Parish - woman in lilac

Parish – woman in lilac

Purple, Violet, Pink and Purple – Part 1 of the Advent series.

Store shelves are already filled with Christmas sweets and decorations. My feelings on this are the opposite, on the one hand, the Christmas winds, whether intertwined with any commercial interest, undoubtedly have something inexplicably warm. On the other hand, there are plenty of families where the holiday is nothing more than buying these many products.

As I walk the store shelves, I still have a plaque in my head. A well-known and mysterious painting.

The image of a woman in a purple dress floats before my eyes: a painting whose reproductions have seduced the culture in the living rooms of many Hungarian families two generations ago.

Do not know what the picture means. I don’t know what the painter was thinking during creation. All I know is that a woman’s dress is purple – just like the first candle in a Christmas wreath.

The dream of every artist to gain such popularity for once that what he creates is that it is no longer the creator’s intention, not his own life and the subtlety of work, that is the subject, but the work itself.

The image of a woman in a lilac dress is such a creation. The picture sparkles before our eyes, even if we are not a fan of art, because it is a masterpiece. A picture in which everyone can explain its message has its own solution in which lies some general truth.

My eyes see repentance in this work. There is repentance in the picture or in the woman or in the painter. Purple indicates to me, the posture of the woman or the intent of the painter, who may have painted the picture out of remorse. It doesn’t matter if this is true, the guess has already been born.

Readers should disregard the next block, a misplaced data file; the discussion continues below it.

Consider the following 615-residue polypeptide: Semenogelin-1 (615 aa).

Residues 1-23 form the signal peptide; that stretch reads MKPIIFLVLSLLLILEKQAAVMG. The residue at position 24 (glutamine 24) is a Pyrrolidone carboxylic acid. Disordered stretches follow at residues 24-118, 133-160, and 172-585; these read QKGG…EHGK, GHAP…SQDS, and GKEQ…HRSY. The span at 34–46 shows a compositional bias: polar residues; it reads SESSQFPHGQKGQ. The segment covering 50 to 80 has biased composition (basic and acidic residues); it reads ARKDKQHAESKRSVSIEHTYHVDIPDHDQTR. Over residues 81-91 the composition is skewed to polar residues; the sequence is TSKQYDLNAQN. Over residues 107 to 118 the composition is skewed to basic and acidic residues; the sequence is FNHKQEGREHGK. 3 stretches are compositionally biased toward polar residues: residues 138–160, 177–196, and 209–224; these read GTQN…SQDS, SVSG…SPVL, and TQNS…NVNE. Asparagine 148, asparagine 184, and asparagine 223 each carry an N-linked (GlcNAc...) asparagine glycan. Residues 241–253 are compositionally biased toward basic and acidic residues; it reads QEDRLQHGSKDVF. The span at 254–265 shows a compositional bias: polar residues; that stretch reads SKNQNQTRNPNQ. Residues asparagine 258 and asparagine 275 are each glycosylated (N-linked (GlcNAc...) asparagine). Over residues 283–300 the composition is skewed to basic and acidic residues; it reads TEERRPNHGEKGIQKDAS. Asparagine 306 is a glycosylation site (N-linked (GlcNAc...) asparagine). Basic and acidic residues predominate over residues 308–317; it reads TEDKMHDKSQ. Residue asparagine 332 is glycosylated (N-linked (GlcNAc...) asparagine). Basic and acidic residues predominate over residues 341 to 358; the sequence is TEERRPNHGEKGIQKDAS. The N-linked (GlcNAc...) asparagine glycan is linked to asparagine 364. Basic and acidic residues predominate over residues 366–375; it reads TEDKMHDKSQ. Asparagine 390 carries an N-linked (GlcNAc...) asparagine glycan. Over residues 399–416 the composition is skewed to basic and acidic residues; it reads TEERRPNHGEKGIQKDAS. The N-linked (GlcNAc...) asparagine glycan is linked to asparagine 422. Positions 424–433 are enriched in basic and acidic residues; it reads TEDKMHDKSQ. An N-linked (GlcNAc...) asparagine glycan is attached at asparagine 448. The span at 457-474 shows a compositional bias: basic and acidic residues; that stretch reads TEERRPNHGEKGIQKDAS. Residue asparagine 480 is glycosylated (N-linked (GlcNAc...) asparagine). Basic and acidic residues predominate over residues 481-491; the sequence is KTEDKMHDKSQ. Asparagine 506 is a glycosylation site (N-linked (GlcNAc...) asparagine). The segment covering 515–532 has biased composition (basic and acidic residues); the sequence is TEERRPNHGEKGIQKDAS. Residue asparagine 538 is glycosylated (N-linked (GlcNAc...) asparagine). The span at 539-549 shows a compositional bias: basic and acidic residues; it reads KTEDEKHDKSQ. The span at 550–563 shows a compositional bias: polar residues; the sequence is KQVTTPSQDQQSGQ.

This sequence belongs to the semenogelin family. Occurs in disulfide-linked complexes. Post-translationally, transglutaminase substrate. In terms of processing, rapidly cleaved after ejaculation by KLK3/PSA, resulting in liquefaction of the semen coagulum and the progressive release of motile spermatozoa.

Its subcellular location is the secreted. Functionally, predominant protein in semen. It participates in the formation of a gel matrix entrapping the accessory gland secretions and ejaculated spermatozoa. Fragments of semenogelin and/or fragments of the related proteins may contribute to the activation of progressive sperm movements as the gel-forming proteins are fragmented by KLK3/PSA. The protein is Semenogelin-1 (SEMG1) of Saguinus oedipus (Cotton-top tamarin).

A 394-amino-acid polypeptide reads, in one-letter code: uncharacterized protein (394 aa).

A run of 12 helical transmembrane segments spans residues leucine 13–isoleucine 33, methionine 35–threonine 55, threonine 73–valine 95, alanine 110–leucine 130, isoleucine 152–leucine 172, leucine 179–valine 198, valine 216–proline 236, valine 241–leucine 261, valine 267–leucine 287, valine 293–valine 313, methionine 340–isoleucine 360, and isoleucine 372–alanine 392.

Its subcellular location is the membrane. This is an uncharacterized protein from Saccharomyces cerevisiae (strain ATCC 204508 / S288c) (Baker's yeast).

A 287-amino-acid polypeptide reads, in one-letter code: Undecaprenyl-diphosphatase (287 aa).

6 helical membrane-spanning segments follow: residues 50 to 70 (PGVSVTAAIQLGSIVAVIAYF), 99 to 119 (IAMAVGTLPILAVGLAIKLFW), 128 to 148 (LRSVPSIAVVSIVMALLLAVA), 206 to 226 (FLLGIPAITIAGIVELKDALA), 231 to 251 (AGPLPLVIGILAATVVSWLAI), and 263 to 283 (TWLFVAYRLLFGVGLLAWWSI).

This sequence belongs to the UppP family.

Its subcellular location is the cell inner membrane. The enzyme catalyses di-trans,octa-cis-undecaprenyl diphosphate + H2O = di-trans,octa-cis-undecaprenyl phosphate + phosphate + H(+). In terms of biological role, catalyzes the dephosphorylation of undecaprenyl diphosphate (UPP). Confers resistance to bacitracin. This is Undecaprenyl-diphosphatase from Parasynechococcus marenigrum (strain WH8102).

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And repentance, which can arise from the deep layers, has great room in Advent.

Looking at store shelves at Christmas is surrounded by a variety of repentance. There are a lot, I don’t even know which product to choose, what to come up with – I know that it is not necessary to buy, without it the holiday will pass, but still Should. I have to buy it, I have to put it together, I need a gift for him and him. There will be so much rubbish, where does so much wrapping paper and so much unsold chocolate end up? Ah, anyway, it’s not my fault that they produce so much, after all, I don’t throw trash into the ocean.

These doubts are very common indeed. It just flashes in my mind for a moment, letting them go. Do not torture me guilt solution beyond me. My conscience is not so strong that I don’t give it to my family to get rid of the garbage. Then I remember I was living in a very good place in the world, and I don’t have to be without him, I don’t have to be skilled at getting food at the table. Well, I can’t be guilty of something I can’t really do then.

I let go of the anxiety of general wasting, but then I was struck by the realization of something bigger, something more collectively dangerous—something truly frustrating and contradictory.

On a quiet night from Bethlehem, the mob shouted, “And one mob is me.

It’s nice to steal the intimacy away from Christmas, while taking away all the other feelings the celebration embraces—like not inviting the family’s black lamb to a gathering or taking out the jelly from the jumbled bowl. Without guilt, the holiday isn’t over. We have to give him a seat at the table, or else the cover casts a shadow of joy.

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Guilt has a place in our hearts in preparation for Christmas, we cannot erase it and deny it because it will not go away yet.

Guilt gives way to a blessing that we don’t have to work for—it can only be appreciated. How can a sinless priest assess grace?

As I arrive at the store’s checkout shop, my thoughts subside, daydreaming with buttercups in my basket: Does the woman in the purple dress agree with me?

Either way, I light the first purple candle of Advent with guilt in the corner of my heart today.

Bardus Platt Buttercup

The author is a sixth-year apprentice pastor at the First Church’s Care Center in Baranya.

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